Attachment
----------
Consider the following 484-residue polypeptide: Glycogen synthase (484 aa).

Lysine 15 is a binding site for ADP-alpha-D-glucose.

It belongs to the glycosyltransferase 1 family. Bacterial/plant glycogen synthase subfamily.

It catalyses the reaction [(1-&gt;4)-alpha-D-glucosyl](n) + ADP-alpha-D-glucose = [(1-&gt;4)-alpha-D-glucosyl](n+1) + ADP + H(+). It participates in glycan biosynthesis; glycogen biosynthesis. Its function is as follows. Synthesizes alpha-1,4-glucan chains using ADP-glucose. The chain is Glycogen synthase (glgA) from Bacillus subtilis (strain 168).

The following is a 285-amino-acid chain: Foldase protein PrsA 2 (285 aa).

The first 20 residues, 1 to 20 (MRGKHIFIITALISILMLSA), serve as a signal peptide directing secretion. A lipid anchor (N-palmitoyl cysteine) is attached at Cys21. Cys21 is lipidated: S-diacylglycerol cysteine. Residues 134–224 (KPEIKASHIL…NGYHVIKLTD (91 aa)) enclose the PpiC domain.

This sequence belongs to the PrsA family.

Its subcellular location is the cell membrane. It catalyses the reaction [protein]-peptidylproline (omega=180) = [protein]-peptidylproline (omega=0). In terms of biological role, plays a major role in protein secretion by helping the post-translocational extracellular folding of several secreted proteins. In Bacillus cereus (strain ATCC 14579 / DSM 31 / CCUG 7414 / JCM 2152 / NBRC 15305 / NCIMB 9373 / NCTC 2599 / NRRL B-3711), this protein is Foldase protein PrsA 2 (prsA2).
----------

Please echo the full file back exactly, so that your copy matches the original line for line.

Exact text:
Consider the following 484-residue polypeptide: Glycogen synthase (484 aa).

Lysine 15 is a binding site for ADP-alpha-D-glucose.

It belongs to the glycosyltransferase 1 family. Bacterial/plant glycogen synthase subfamily.

It catalyses the reaction [(1-&gt;4)-alpha-D-glucosyl](n) + ADP-alpha-D-glucose = [(1-&gt;4)-alpha-D-glucosyl](n+1) + ADP + H(+). It participates in glycan biosynthesis; glycogen biosynthesis. Its function is as follows. Synthesizes alpha-1,4-glucan chains using ADP-glucose. The chain is Glycogen synthase (glgA) from Bacillus subtilis (strain 168).

The following is a 285-amino-acid chain: Foldase protein PrsA 2 (285 aa).

The first 20 residues, 1 to 20 (MRGKHIFIITALISILMLSA), serve as a signal peptide directing secretion. A lipid anchor (N-palmitoyl cysteine) is attached at Cys21. Cys21 is lipidated: S-diacylglycerol cysteine. Residues 134–224 (KPEIKASHIL…NGYHVIKLTD (91 aa)) enclose the PpiC domain.

This sequence belongs to the PrsA family.

Its subcellular location is the cell membrane. It catalyses the reaction [protein]-peptidylproline (omega=180) = [protein]-peptidylproline (omega=0). In terms of biological role, plays a major role in protein secretion by helping the post-translocational extracellular folding of several secreted proteins. In Bacillus cereus (strain ATCC 14579 / DSM 31 / CCUG 7414 / JCM 2152 / NBRC 15305 / NCIMB 9373 / NCTC 2599 / NRRL B-3711), this protein is Foldase protein PrsA 2 (prsA2).